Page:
News & Politics

Putin Unveils Weapons that He Says Can Defeat Western Missile Defenses

In this video grab provided by RU-RTR Russian television via AP television on Thursday, March 1, 2018, a computer simulation shows the Avangard hypersonic vehicle being released from booster rockets. President Vladimir Putin declared Thursday that Russia has developed a range of new nuclear weapons, claiming they can't be intercepted by enemy. (RU-RTR Russian Television via AP)

Vladimir Putin made his annual state of the nation address to the Russian people where he unveiled a series of high-tech — some would say fanciful — weapons systems that he says can defeat any missile defense in the West.

File this one in the “too good to be true” category.

ABC News:

THE SARMAT INTERCONTINENTAL BALLISTIC MISSILE

Russia has been working for years to develop a new intercontinental ballistic missile (ICBM) to replace the Soviet-designed Voyevoda, the world’s heaviest ICBM known as “Satan” in the West that carries 10 nuclear warheads. Putin announced that the new missile, called Sarmat, is undergoing tests and a video shown during his speech featured its test launch.

Putin said Sarmat weighs 200 metric tons (220 tons) and has a higher range than Satan, allowing it to fly over the North or the South Poles and strike targets anywhere in the world. He added that Sarmat also carries a bigger number of nuclear warheads, which are more powerful than the ones on Satan.

Putin said the new ICBM accelerates faster than its predecessor, making it harder for enemy to intercept it in its most vulnerable phase after the launch. He also said Sarmat could carry an array of warheads capable of dodging missile defenses.

Experts have been saying since the 1980s that the way to defeat any missile defense is to shower its target with MIRVs — multiple warheads that would include some dummies.

But Western missile defenses are designed to shoot down one or two rogue missile launches from nations like North Korea and Iran. They were never supposed to intercept a full-scale nuclear assault.

But, if Putin can be believed, this missile is a game changer and will likely trigger a reaction in the U.S. to increase research and development on our own missiles.

THE NUCLEAR-POWERED GLOBAL-RANGE CRUISE MISSILE

Putin’s announcement that Russia has developed a nuclear-powered cruise missile marks the first time such weapon was officially mentioned.

The Russian leader said a compact, nuclear-powered engine gives the new weapon a “practically unlimited” range. He added that it has stealth capabilities making it hard to detect and high maneuverability to bypass an enemy’s defenses. He emphasized that the cruise missile is “invulnerable to any existing or perspective air and missile defense systems.”

He said the missile was successfully tested last fall but doesn’t have a name yet. He suggested the Defense Ministry hold a nationwide contest to find the best name for it.

Someone gimme whatever Vlad is smokin’:

The video showed the missile’s firing into the sky and then flying, before switching to a graphic that simulated the rocket’s meandering around the globe, headed toward the United States before turning south and flying toward the South Atlantic, and then around South America and ending up somewhere toward the U.S. West Coast.

But U.S. officials say they have been following the missile’s development for some time and that, in reality, it was not operational.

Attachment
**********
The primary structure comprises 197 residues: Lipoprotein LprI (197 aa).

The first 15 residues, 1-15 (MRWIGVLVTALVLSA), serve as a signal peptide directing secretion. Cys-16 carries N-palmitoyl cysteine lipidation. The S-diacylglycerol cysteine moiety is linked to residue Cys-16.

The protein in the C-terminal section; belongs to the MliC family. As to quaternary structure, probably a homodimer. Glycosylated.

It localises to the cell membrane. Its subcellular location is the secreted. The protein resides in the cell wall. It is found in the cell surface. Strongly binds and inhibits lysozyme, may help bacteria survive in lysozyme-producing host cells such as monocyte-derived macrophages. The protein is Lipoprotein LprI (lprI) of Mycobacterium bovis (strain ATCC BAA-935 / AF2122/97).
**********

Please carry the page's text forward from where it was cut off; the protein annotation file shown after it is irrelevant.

The missile was still in research and development and had crashed in testing more than once, including during a test in the Russian Arctic, a U.S. official told ABC News.

Russia has been pouring money into its military since the turn of the century but still spends only two-thirds of what the U.S. spends. Their most impressive advances in technology are largely based on what they’ve been able to steal from the U.S. and European countries. Commercial spying is a booming business in Russia.

Is it possible that Russia could have made a quantum leap in missile propulsion technology and built a cruise missile powered by a nuclear reactor? The U.S. actually built a nuclear-powered missile in the 1960s but the engine spewed radiation exhaust and was deemed too dangerous to fly. So it’s not impossible.

THE KINZHAL HYPERSONIC MISSILE

Both Russia and the U.S. have been working to develop missiles that could travel at hypersonic speed, or more than five times the speed of sound.

Putin announced Thursday the Russian military in December already put one such type of missile on duty in the Southern Military District. The missile called Kinzhal is carried by aircraft and is capable of flying at a speed 10 times the speed of sound. He added it has a range of more than 2,000 kilometers (1,250 miles) and can carry a nuclear or a conventional warhead.

A video that accompanied his statement featured a MiG-31 fighter jet carrying a balky missile under its fuselage and then launching it during a test flight. A computer animation showed the missile hitting a group of navy ships.

It is believed that the U.S. already has, or is close to deploying, a hypersonic missile, so the feat is not that impressive. The U.S. version can be launched from the air or from the sea.

Is Putin exaggerating? Almost certainly. I don’t doubt that all of his little toys are in development. Some may be close to becoming operational. But his straw man argument about besting Western missile defenses — that aren’t designed to intercept a Russian missile barrage anyway — marks this speech as pure propaganda.

Take his claims with a grain of salt.